"The Value of Opportunity" : Rodney Strong in Governing Magazine

All it takes is an opportunity. 

While Griffin & Strong, P.C. (GSPC) has been at the forefront of the fight for economic inclusion for over 27 years, new allies are being developed continuously. Two years ago, Griffin & Strong was invited to apply to serve as cohort lead for the Living Cities City Accelerator, an initiative supported by the Citi Foundation. We saw this opportunity and Living Cities’ focus on economic equity as alignment with our organization’s mission. After a competitive process, GSPC was selected as cohort expert.

The shared learning of practitioners, business owners and other experts across the United States has challenged, inspired and resonated not only with the cohort participants, but with our firm and now several other cities across the United States.

All it took, was one opportunity.

Two years later, the value of strategic cross-sector partnerships has increased, as public and private interest have become more intertwined. It is now of the utmost importance for firms positioned between the public and private, such as GSPC, and not-for-profit entities, like Living Cities, to find ways to create and maximize collective impact.

This partnership began with Griffin & Strong’s selection to lead the City Accelerator cohort on Inclusive Procurement, culminating in the release of our implementation guide, Culture, Collaboration, and Capital on strategies to promote economic inclusion in local government contracting. It continues today, as we work side by side with Living Cities and municipal governments across the United States to promote equity and economic inclusion. The decision that Living Cities made to partner with Griffin & Strong, a Black owned law and public policy consulting firm, has produced considerable impact for not only the grant recipients, Living Cities, and Griffin & Strong, but will now impact 10 new cities through the City Accelerator’s newest cohort, continuing the work started two years ago to address procurement inclusion, innovation and re-orientation.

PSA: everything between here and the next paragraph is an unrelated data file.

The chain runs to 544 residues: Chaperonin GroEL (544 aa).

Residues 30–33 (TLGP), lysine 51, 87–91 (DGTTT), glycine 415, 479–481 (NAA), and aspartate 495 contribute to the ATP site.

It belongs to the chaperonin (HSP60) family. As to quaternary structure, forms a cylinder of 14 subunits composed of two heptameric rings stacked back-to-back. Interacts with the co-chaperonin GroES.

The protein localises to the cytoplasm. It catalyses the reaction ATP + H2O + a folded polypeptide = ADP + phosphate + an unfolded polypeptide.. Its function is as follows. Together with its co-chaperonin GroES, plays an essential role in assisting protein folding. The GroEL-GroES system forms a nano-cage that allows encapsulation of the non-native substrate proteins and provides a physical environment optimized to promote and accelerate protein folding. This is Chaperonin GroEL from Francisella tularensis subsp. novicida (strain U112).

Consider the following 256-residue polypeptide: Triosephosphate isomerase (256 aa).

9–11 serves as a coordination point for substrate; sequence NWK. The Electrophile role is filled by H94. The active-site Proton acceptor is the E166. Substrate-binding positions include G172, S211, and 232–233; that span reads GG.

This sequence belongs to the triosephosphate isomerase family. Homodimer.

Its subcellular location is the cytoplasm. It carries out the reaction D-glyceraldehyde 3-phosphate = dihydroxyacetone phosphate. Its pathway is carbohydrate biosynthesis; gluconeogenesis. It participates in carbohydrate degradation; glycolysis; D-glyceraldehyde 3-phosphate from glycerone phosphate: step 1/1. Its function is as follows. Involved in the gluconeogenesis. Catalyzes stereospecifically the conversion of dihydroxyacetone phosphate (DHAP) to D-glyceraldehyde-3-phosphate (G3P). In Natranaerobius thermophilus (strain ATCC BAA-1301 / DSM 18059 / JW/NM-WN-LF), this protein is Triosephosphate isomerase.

"Why Public Procurement Is a Civil Rights Issue"

by Oscar Perry Abello in Next City

There’s a battle for Atlanta going on right now — for its airport, specifically. Citing corruption and waste, the Republican-led, majority-white state legislature in Georgia wants to wrest control of the airport’s operations away from the Democrat-dominated, predominantly-black Atlanta government. The world’s busiest airport for 21 years running, Hartsfield-Jackson International is worth an estimated $34 billion in economic impact on the Atlanta metropolitan area, and $70 billion overall across the state of Georgia.

But the airport’s real impact is much deeper than just dollar signs, and it goes beyond just Atlanta or Georgia. The project steered public procurement contracts to minority-owned firms — one of the first major projects to do so successfully. This requirement inspired other projects and other cities to do the same, but also sparked a backlash against such programs that continues through today.

Rodney K. Strong has been through all the backlash, first as Atlanta’s director of contract compliance, and then as a principal at his law and consulting firm, Griffin & Strong.

“The person who put it best was James Brown,” says Strong. “It’s just living in America.”